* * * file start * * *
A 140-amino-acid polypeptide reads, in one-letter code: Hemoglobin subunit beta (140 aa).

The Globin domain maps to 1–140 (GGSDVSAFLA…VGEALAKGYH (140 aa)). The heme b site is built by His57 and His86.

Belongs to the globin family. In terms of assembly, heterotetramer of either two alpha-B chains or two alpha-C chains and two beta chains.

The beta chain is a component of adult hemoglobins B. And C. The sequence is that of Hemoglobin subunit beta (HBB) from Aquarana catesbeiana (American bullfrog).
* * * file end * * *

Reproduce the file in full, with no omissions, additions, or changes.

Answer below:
A 140-amino-acid polypeptide reads, in one-letter code: Hemoglobin subunit beta (140 aa).

The Globin domain maps to 1–140 (GGSDVSAFLA…VGEALAKGYH (140 aa)). The heme b site is built by His57 and His86.

Belongs to the globin family. In terms of assembly, heterotetramer of either two alpha-B chains or two alpha-C chains and two beta chains.

The beta chain is a component of adult hemoglobins B. And C. The sequence is that of Hemoglobin subunit beta (HBB) from Aquarana catesbeiana (American bullfrog).